Ian Frazier

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(Great Authors of World Literature, Critical Edition)

Ian Frazier (FRAYZH-ur) is noted for his humorous essays on contemporary life and travel narratives that explore American history and geography—especially his work about the American West. He has been a frequent contributor to The New Yorker. He has written for the Harvard Lampoon and published in Harper’s, The Atlantic Monthly, and other magazines. He has contributed essays for many books, translated a book, written on the crafts of travel writing and journalism, and served as editor for The Best American Essays, 1997.

After graduating from Harvard University in 1973, Frazier looked for work writing for magazines. While living in Chicago, he briefly wrote for Playboy. He then found a job as a staff writer for The New Yorker, writing pieces for the magazine’s “Talk of the Town” section. In 1982, the unmarried Frazier moved to Kalispell, Montana, where he stayed for several years before returning to New York City. His time there led to his writing of Great Plains, a work which became a best-seller and brought him national attention. In 1996, having married Jacqueline Carey, another writer, Frazier again moved to Montana for several years, this time bringing his wife and two children to Missoula, while he developed and worked on his book On the Rez.

Frazier’s eclectic work as a journalist and essayist has led him to write about a variety of topics, from dating to parenting, from the sport of fishing to lampooning lawyers, and even spoofing on the lives and works of modern poets. His longer works of nonfiction—Great Plains, Family, and On the Rez—deal with his journeys across the United States and combine accounts of people he meets along the way with his own personal stories, arcane knowledge of history, and reporting about current affairs. His work is part oral biography, relying on the spoken words and memories of others, and part meticulous research of facts and documents. His longer works of nonfiction include copious notes on his research at libraries and other sources. He seems more a lively biographer of America, a chronicler of road journeys, than a historian. His sources might include a bartender as well as a book at a local museum.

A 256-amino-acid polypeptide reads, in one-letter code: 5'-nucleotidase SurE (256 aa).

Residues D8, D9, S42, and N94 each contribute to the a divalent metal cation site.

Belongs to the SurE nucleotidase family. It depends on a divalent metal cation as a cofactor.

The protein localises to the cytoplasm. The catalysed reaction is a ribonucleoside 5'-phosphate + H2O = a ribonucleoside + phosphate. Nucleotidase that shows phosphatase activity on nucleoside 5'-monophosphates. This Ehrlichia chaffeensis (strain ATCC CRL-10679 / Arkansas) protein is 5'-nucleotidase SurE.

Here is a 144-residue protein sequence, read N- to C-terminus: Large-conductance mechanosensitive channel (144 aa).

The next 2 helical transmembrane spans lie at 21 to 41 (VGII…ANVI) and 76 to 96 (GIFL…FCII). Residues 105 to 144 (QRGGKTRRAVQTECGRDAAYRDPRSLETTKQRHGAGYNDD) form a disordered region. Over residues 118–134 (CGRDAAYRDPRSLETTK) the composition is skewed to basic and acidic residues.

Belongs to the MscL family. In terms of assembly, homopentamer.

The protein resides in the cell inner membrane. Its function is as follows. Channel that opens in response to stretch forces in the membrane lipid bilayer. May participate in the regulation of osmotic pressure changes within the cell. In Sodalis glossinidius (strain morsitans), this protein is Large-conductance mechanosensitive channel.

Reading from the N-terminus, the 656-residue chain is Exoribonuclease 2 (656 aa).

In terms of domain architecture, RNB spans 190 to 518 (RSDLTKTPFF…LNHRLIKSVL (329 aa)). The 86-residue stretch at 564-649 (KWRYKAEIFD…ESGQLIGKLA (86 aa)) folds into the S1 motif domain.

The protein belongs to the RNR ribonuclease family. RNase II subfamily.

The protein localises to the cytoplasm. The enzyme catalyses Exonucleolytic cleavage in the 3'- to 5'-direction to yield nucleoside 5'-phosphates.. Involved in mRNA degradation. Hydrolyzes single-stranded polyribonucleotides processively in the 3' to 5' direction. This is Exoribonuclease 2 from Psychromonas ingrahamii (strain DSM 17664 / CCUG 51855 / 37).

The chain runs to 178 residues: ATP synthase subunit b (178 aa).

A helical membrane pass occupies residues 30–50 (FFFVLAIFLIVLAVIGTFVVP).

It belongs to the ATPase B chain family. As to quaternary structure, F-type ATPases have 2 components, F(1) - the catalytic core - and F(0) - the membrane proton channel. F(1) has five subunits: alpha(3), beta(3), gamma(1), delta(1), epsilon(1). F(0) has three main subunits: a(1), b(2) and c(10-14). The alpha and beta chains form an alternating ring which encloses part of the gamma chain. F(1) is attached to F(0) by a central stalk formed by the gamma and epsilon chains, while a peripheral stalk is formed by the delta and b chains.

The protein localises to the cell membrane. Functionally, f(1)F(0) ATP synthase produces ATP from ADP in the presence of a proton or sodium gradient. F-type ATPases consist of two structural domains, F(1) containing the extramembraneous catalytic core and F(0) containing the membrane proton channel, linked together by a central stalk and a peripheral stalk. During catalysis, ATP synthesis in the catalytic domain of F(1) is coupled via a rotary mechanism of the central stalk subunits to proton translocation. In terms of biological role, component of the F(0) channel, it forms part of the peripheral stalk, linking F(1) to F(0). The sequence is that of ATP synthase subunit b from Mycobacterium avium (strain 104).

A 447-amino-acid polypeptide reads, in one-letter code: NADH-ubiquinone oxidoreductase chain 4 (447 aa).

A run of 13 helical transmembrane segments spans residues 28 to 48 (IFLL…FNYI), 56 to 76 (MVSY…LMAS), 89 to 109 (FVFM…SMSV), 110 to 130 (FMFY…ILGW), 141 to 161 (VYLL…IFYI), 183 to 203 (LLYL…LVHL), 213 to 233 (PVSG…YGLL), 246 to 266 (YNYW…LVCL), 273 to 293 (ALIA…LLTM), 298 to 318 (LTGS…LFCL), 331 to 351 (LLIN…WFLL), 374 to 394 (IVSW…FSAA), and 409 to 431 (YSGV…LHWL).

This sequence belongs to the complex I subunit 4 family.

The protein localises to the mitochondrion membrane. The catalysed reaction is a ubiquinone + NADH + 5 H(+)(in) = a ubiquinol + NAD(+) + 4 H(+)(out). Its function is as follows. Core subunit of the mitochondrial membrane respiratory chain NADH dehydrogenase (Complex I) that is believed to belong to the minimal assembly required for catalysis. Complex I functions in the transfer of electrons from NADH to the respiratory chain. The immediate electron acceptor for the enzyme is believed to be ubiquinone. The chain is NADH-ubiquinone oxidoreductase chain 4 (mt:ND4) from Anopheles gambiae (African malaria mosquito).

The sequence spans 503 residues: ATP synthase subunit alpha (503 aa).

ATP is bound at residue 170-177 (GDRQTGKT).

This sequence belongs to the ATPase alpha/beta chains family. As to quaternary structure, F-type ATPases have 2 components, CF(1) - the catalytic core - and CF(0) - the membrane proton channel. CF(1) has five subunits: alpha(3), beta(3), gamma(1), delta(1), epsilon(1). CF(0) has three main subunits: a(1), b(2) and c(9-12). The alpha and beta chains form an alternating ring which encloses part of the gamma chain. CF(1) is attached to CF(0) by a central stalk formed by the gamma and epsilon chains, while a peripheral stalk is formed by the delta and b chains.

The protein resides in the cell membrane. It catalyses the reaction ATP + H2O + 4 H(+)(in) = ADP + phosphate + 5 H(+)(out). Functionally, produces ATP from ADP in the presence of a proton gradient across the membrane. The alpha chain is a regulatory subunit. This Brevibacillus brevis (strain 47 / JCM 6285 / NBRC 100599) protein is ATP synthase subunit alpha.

Great Plains was his first large work of nonfiction. In it, Frazier recounts the history of Crazy Horse and other American Indians. He tells the story of Nicodemus, Kansas, the first town settled by black people after the Civil War. He also tells the story of how certain grasses were imported to the Great Plains as well as how the North American Aerospace Defense Command (NORAD) runs the missile silos in the Dakotas. Great Plains—part living history, part elegy—is a book that questions what the current United States has made of the ideals upon which the country was founded.

Family is a biography of Frazier’s ancestors and relatives. The book searches widely and extensively through America’s past and that of his own family. One chapter looks at how his early ancestors became settlers in Ohio, another chapter describes the tragedy of the Civil War, and still another chapter looks at the tragedy of the death of Frazier’s brother Fritz as well as the onset of his parents’ illnesses. As with Great Plains, Frazier combines personal stories with interviews, letters and memories, and factual research to explore his topic. The book also takes on issues of slavery, American ideals, and religion. Family attempts to rescue a bit of the past—his own. It values the lives of ordinary people.

In On the Rez, Frazier combines his love of the West with his interest in American Indians to write a story about his travels from New York City to Missoula, Montana, and then to the Pine Ridge Reservation in South Dakota. He focuses on the stories of two contemporary and contrasting American Indians: his friend Le War Lance, whom he wrote about in Great Plains , and the life and legend of SuAnne Big Crow. Frazier also examines the Battle of Wounded Knee (1890), and he confronts his own desires to have lived as an...

(The entire section is 1,119 words.)